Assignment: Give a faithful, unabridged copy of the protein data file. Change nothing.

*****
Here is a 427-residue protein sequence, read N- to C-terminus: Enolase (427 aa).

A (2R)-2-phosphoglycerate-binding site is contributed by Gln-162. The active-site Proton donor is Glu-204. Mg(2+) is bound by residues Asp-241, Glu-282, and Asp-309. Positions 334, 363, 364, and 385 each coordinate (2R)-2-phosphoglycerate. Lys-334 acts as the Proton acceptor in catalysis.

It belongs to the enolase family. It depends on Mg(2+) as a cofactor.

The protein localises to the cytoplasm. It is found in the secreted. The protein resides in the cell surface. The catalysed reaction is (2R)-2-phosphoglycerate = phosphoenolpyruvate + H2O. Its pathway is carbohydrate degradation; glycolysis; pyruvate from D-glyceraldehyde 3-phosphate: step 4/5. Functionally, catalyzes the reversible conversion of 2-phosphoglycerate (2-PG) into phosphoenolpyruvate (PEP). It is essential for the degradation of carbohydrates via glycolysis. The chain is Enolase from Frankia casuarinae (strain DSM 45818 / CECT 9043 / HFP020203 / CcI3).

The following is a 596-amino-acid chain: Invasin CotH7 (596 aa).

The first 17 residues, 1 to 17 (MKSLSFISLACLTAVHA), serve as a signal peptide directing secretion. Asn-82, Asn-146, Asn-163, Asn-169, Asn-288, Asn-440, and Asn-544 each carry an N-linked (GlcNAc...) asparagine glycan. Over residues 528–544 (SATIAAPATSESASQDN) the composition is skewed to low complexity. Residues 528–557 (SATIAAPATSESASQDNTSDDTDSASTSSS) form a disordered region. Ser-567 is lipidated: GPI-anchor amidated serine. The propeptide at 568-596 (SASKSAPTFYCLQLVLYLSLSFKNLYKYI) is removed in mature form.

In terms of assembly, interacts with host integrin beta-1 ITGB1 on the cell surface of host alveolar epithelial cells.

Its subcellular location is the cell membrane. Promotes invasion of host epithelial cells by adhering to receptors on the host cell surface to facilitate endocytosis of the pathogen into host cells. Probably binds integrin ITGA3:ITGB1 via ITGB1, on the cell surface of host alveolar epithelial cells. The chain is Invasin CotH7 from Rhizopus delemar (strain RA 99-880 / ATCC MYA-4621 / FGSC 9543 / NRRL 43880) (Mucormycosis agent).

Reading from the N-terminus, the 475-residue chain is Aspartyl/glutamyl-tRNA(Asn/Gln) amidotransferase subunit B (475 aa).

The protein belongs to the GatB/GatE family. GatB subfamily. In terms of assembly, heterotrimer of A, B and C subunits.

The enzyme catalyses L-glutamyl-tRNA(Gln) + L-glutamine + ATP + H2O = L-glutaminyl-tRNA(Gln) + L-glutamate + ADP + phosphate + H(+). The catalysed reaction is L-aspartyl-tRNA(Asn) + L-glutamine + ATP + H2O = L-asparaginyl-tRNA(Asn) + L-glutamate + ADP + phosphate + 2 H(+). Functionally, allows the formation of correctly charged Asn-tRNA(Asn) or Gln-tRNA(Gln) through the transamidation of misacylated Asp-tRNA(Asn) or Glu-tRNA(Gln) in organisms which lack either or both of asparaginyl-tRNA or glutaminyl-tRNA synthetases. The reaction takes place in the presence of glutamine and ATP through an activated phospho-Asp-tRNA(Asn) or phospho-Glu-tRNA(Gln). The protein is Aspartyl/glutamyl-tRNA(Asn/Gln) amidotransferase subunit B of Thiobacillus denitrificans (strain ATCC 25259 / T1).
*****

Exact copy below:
Here is a 427-residue protein sequence, read N- to C-terminus: Enolase (427 aa).

A (2R)-2-phosphoglycerate-binding site is contributed by Gln-162. The active-site Proton donor is Glu-204. Mg(2+) is bound by residues Asp-241, Glu-282, and Asp-309. Positions 334, 363, 364, and 385 each coordinate (2R)-2-phosphoglycerate. Lys-334 acts as the Proton acceptor in catalysis.

It belongs to the enolase family. It depends on Mg(2+) as a cofactor.

The protein localises to the cytoplasm. It is found in the secreted. The protein resides in the cell surface. The catalysed reaction is (2R)-2-phosphoglycerate = phosphoenolpyruvate + H2O. Its pathway is carbohydrate degradation; glycolysis; pyruvate from D-glyceraldehyde 3-phosphate: step 4/5. Functionally, catalyzes the reversible conversion of 2-phosphoglycerate (2-PG) into phosphoenolpyruvate (PEP). It is essential for the degradation of carbohydrates via glycolysis. The chain is Enolase from Frankia casuarinae (strain DSM 45818 / CECT 9043 / HFP020203 / CcI3).

The following is a 596-amino-acid chain: Invasin CotH7 (596 aa).

The first 17 residues, 1 to 17 (MKSLSFISLACLTAVHA), serve as a signal peptide directing secretion. Asn-82, Asn-146, Asn-163, Asn-169, Asn-288, Asn-440, and Asn-544 each carry an N-linked (GlcNAc...) asparagine glycan. Over residues 528–544 (SATIAAPATSESASQDN) the composition is skewed to low complexity. Residues 528–557 (SATIAAPATSESASQDNTSDDTDSASTSSS) form a disordered region. Ser-567 is lipidated: GPI-anchor amidated serine. The propeptide at 568-596 (SASKSAPTFYCLQLVLYLSLSFKNLYKYI) is removed in mature form.

In terms of assembly, interacts with host integrin beta-1 ITGB1 on the cell surface of host alveolar epithelial cells.

Its subcellular location is the cell membrane. Promotes invasion of host epithelial cells by adhering to receptors on the host cell surface to facilitate endocytosis of the pathogen into host cells. Probably binds integrin ITGA3:ITGB1 via ITGB1, on the cell surface of host alveolar epithelial cells. The chain is Invasin CotH7 from Rhizopus delemar (strain RA 99-880 / ATCC MYA-4621 / FGSC 9543 / NRRL 43880) (Mucormycosis agent).

Reading from the N-terminus, the 475-residue chain is Aspartyl/glutamyl-tRNA(Asn/Gln) amidotransferase subunit B (475 aa).

The protein belongs to the GatB/GatE family. GatB subfamily. In terms of assembly, heterotrimer of A, B and C subunits.

The enzyme catalyses L-glutamyl-tRNA(Gln) + L-glutamine + ATP + H2O = L-glutaminyl-tRNA(Gln) + L-glutamate + ADP + phosphate + H(+). The catalysed reaction is L-aspartyl-tRNA(Asn) + L-glutamine + ATP + H2O = L-asparaginyl-tRNA(Asn) + L-glutamate + ADP + phosphate + 2 H(+). Functionally, allows the formation of correctly charged Asn-tRNA(Asn) or Gln-tRNA(Gln) through the transamidation of misacylated Asp-tRNA(Asn) or Glu-tRNA(Gln) in organisms which lack either or both of asparaginyl-tRNA or glutaminyl-tRNA synthetases. The reaction takes place in the presence of glutamine and ATP through an activated phospho-Asp-tRNA(Asn) or phospho-Glu-tRNA(Gln). The protein is Aspartyl/glutamyl-tRNA(Asn/Gln) amidotransferase subunit B of Thiobacillus denitrificans (strain ATCC 25259 / T1).